We arrived in Caen early and decided to get as far south as we could. Close to Bordeaux we headed for an Aire that seemed to fit the bill. (An Aire is a parking place where you can usually stay overnight and has facilities for water emptying & refilling/toilet emptying/electric sometimes. They are usually free or have a small charge. France has lots and they are pretty good). When we left the major roads, the sat nav started to take us along some narrow, country roads, then the road was closed for roadworks so we tried another way in. Again narrow roads and roadworks. It was time to stop and have a rethink. We were tired by now.

    'Are you sure you've got the sat nav set up for the motorhome and not a car', asked Chris, 'I'm surprised it's taking us down these narrow roads' . 'I've not changed any of the settings', said I, 'but I'll check again'. Sure enough, the sat nav was in car mode from months ago previously rather than motorhome mode! Once set up correctly, we set off for an alternative Aire in Mirambeau nearby and enjoyed our first night in France.

    Next day, we set off again to put some miles under our belts and got to the village of Sare on the French/Spanish border, Basque country. By chance, the local produce market was still open and as we wandered around the few stalls, we recognised a lady selling organic chillis whom we had met at the Espelette chilli festival last year. With a fresh string of bright red chillis in stock, we said 'au revoir' to France and headed over the border into Spain the following day.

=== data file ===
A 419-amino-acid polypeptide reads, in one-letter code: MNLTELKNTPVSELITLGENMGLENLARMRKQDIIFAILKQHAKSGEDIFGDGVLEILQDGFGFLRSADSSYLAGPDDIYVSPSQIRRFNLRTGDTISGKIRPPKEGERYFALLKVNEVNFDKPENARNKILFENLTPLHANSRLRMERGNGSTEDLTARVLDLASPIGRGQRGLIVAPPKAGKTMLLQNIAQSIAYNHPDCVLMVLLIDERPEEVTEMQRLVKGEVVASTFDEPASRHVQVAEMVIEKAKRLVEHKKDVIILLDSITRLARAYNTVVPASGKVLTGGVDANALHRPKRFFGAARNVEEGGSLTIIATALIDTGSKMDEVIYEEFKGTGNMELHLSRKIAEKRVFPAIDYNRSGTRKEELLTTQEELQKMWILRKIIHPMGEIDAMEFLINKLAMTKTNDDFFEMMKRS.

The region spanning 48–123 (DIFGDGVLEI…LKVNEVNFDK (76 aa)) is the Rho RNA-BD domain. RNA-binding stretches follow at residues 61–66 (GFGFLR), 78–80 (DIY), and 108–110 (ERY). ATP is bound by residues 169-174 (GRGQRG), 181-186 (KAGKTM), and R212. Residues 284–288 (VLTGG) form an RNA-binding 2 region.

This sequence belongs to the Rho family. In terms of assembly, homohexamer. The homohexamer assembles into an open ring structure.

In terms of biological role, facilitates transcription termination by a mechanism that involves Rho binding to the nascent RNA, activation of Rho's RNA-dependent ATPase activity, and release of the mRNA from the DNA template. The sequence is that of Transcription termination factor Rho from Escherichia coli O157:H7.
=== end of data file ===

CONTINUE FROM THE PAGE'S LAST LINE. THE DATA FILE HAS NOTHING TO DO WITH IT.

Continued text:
Read more

  • Day3

    Portsmouth Historic Dockyard

    June 28, 2017 in the United Kingdom ⋅ 🌧 16 °C

    Had a great night's sleep, although we both woke around 5 am, but went promptly back to sleep. Full breakfast was included so we made our way down to the Horatio room, with a huge floor to ceiling portrait of Nelson on the wall. Plenty of food and drink to choose from including, for Rae, black pudding. We headed the couple of hundred metres down to the Historic Dockyard where we joined a queue. The gates had not yet opened. We entered without too much drama, purchasing an all inclusive ticket which gave us access to as many of the exhibits that we could fit in, and including a harbour cruise.